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U.S. eyes wide shut to real-life gore and guts
Posted: Saturday, March 29, 2003

By Antonia Zerbisias, Toronto Star

"It was just like in the movies," U.S. Army Sgt. Charles Horgan told reporters at the U.S. Medical Center in Landstuhl, Germany on Wednesday. "It was a whizzing noise. I thought, `Oh my God, I'm gonna die.'"

Horgan was one of the lucky ones. Although he'll never be a great dancer part of his right heel was torn off he still has his legs and his life.

Not unexpected, his reference to the movies.

After all, this sweet-faced 21-year-old likely nursed on a video game joystick, shooting and killing E-nemies by the thousand. He probably watched years of bing-bang-boom action flicks, either at the local Cineplex or at home in front of the VCR. He's seen miles of fake guts torn apart and rivers of cosmetic blood spilled.



That's what's so surprising about how the war coverage is playing on U.S. TV: A culture so inured to violence, so conditioned to watching people being blown up for fun and profit, is being shielded from witnessing the real-life-and-death effects of its support for a war which is killing real people for real.

Which brings us to yesterday's explosion in a busy market of Baghdad's Shula neighbourhood, where at least 50 people were reported killed.

I didn't hear about it from CNN, which was hyping President George W. Bush's latest speech. Instead, I was alerted to the tragedy by sharp-eyed reader Carlos Coimbra, a bigger media junkie than I, who emailed me the news with links to Australian and Israeli web sites.

It took a while for CNN to catch up to the rest of the world.

Finally, for a few seconds just after 2 p.m., after a lengthy advisory about the disturbing Abu Dhabi TV pictures to follow, CNN showed a clip of a screaming man in a stretcher, his feet bloody stumps, and scenes of other carnage.

Was it an American missile? Iraqi anti-aircraft fire gone awry? CentCom, from its lavish Hollywood set in Qatar, offered no information or confirmation. CNN's Nic Robertson could only say that, had it been a U.S. bomb, the Iraqis would be trotting out pieces of the thing as proof.

We never saw that mutilated man again. But later in the afternoon, CNN ran a few scenes from a hospital, depicting a calm and unbloodied woman on a bed, and people carrying coffins.

Eventually, at the channel's map and shuffleboard, retired talking brass Maj. Gen. Don Shepperd and anchor-with-pointing-stick Miles O'Brien pronounced a few words about the explosion before cutting to a computer cartoon of a U-2 spy aircraft.

This, Judy Woodruff would later intone, is "just one more reminder of how war can hurt" people.

Ya think?

Then, in the early evening, a big kaboom in Baghdad, with CNN speculating that Iraq's Ministry of Information was hit. Was it? As I write this, CNN has yet to enlighten me, but has replayed the sound and light show over and over.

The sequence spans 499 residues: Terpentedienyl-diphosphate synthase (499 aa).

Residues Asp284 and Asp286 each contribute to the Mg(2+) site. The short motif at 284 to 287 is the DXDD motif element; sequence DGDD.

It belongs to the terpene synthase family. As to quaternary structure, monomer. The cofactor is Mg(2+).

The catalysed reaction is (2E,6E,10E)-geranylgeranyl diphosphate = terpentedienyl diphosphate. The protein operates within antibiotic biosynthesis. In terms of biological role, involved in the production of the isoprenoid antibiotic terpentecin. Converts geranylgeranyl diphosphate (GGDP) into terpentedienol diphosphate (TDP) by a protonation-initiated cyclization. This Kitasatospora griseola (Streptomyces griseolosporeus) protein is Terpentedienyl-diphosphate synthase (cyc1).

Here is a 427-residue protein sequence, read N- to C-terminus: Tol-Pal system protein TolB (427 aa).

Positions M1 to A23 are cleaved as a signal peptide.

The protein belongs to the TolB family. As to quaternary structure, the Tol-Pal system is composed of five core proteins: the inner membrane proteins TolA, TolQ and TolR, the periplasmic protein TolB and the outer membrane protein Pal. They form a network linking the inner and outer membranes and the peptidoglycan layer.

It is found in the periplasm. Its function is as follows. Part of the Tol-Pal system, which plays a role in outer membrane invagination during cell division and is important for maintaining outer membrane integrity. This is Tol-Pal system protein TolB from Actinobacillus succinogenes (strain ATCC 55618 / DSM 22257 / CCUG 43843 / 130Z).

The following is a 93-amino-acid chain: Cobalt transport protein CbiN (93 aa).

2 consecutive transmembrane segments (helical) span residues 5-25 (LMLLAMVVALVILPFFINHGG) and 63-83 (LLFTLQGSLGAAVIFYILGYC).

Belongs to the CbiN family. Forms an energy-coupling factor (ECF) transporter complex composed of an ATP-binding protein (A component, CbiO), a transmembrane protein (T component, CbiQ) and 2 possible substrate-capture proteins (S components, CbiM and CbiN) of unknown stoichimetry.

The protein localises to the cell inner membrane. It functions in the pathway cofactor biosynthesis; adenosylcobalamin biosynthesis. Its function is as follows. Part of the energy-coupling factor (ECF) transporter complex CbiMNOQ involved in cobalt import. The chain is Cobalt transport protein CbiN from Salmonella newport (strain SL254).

Meanwhile, Reuters reports that "the United States unleashed one of the heaviest bombardments of the war'' yesterday.

You wouldn't know it from CNN. That's because, around dinnertime our time, something Iraqi? American? knocked out an empty shopping mall in Kuwait City.

On this, CNN dwelled for hours, without returning to the dead in Baghdad. Instead, resident health expert-turned-war-correspondent Sanjay Gupta gave a series of panicky reports about bombs and gas leaks and people running and I don't know what else that turned out to be not true.

Bottom line, nobody died.

But we did learn lots about how Kuwaiti shopping malls look just like American ones.

It doesn't matter who hit that Shula market.

Even if Saddam Hussein bombed his own people and haven't we been conditioned to believe that he would at the drop of a Scud missile? aren't the lives of those victims, who died for the sins of a bunch of mostly Saudi Arabian men did on 9/11, were worth at least as much Wolf Blitzkriegering as an empty mall?

You can bet the Arab world did, since the images of the dead and dying in Shula were all over their TV networks, as well as European channels.

Even Toronto's CP24 had more on the Shula blast than CNN or, as I have come to think of it, The Pentagon's Bitch.

What Americans see, or more likely, don't see, is turning into the media story of the war so far.

Why the self-censorship? Is it a matter of taste? Of not offending American sensibilities?

Then why is it that the media corporations, including those that own most of the networks and news channels, make millions of millions churning out "entertainment'' that blows people up real good?

Copyright 1996-2003. Toronto Star Newspapers Limited.

Reprinted from The Toronto Star


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